Today's News

  • EHS boys golf wins 4A Jeffco League opener


    Heading into Monday’s opening 4A Jeffco League golf tournament, Evergreen High School was feeling strong, confident and ready to defend last year’s title.

    This season, however, the team will be battling some inexperience while still staying strong at the top of its pecking order.

    On Monday at Deer Creek Golf Course in Littleton, the Cougars walked away victorious with a collective score of 17-over par, six strokes over their fiercest 4A competitor, Valor Christian.

  • Local businesses wash dogs for a good cause

    By Caroline Joan Peixoto
    For the Courier

    The Evergreen community  supported the Evergreen Animal Protective League’s annual dog wash and wine event last month.
    In its seventh year, Wine, Washes and Wagging Tails is orchestrated byTallGrass Aveda Spa and Salon. Evergreen National Bank and Creekside Cellars also partnered for the successful — and adorable – fund-raiser.

  • Sheriff's Calls

    Not so innocent raccoons

  • Jeffco Hall of Fame inducts Evergreen trio

    Three Evergreen residents who are committed to the area’s continued success were honored last week when they were inducted into the Jefferson County Hall of Fame.

    John Ellis, Hank Alderfer and Mike Moore were celebrated at a luncheon at Pinehurst Country Club. They join fellow Evergreen residents Sylvia Brockner and Dan Pike, who were inducted last year.

    This is the fourth year of the Hall of Fame, sponsored by the West Chamber of Commerce and Lakewood Foothills Rotary.

  • Our Readers Write

    One reason why opioid crisis exists
    In February, I quite the opiates and other meds I had been taking for 20 years to control my chronic pain.
    I have a long history of spinal issues, mostly cervical, which has resulted in eight neck surgeries, the last one an Occipital Cervical Fusion on Sept. 15. I am not totally fused fromC-7 to the skull — a curved bar bolts my head to my spine.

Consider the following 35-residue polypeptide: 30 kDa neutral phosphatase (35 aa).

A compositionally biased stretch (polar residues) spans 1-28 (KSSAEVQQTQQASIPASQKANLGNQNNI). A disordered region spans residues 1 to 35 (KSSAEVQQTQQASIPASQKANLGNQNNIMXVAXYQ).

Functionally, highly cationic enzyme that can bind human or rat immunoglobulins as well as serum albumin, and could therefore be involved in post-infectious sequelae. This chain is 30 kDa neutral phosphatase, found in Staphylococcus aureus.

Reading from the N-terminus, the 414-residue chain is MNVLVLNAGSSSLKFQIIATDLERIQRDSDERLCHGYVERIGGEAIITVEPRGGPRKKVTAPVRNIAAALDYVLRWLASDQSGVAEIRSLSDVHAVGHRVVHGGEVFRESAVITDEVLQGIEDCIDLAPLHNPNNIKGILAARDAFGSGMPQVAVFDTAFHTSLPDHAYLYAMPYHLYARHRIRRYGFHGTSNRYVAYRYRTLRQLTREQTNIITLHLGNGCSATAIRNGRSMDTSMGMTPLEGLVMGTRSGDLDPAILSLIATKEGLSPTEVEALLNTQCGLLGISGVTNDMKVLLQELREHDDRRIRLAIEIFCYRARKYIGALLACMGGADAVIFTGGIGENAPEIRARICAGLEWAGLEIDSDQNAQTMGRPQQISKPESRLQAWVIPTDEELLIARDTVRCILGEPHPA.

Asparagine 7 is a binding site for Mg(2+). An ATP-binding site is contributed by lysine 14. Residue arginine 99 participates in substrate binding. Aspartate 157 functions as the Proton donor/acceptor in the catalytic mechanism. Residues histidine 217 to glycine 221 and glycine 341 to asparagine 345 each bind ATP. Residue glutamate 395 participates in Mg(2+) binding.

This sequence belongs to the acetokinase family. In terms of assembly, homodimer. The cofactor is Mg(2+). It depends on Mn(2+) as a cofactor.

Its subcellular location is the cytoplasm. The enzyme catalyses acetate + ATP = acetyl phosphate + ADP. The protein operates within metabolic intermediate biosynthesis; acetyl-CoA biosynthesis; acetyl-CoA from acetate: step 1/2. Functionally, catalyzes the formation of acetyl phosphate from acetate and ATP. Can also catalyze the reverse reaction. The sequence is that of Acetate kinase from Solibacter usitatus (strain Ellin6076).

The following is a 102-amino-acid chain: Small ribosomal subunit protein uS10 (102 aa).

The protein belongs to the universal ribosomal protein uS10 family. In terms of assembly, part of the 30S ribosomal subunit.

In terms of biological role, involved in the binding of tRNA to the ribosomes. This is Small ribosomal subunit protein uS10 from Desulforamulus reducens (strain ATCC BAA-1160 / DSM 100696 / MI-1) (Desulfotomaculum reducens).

• Heaven help us when it comes to Trump

    Greg Dobbs

    I have to vent.
    Many columnists across this country write volumes about the undignified, unprincipled, unbalanced, untruthful — and sometimes just flat-out unbelievable — nature of Donald Trump.

  • Mock drill brought seriousness, intensity of the situation

    I greatly anticipated watching and writing a story about Saturday’s active shooter drill at Evergreen High School. In fact, I was looking forward to it. I told our photographer it would be fun to watch.

    Then the first (fake) gunshot rang out. It wasn’t so much fun anymore.

    I was standing on the top floor of EHS with other visitors, looking down on the scene where the incident began. Even the expression on the face of Stacee Martin, a captain for Evergreen Fire/Rescue, went from expectant to serious and intense.

  • Preparing for the worst: A mock active shooting drill at EHS helps emergency personnel, school representatives in case an incident occurs

    At 9:55 a.m. on Saturday, gunshots rang out from the office at Evergreen High School — albeit fake gunshots — but it signaled the beginning of a mock active shooter drill that brought together more than 100 first responders to practice in case such an incident ever occurred.

    Two by two, Jeffco sheriff’s deputies entered the building, fake guns drawn, and they slowly cleared the school’s entryway, sending the pretend office staff and students out the building to safety.

  • Officials working to keep Morrison’s charm

    Drive into downtown Morrison, and the character of the town is undeniable. Eclectic local shops and eateries line Bear Creek Avenue, and the massive rock formations of nearby Red Rocks Park and Amphitheatre peep through the tree line.

    The charm of the town is not lost on its residents. But for many, the question remains: Is it possible to retain the character and preserve the history of Morrison while allowing for inevitable growth and change?

  • Music from the heart: Evergreen’s Jeff Moyer uses his music to fight and to heal

    For Jeff Moyer, music is a tool — one that a musician who is blind has been using for most of his 68 years.

    At times, his music has been a tool in the fight for civil rights or rights for those with disabilities. In other instances, his music has served as a tool for connectivity and community.

    But mostly, the Evergreen resident, who has performed in 47 states and five countries, says music can be used as a method of healing.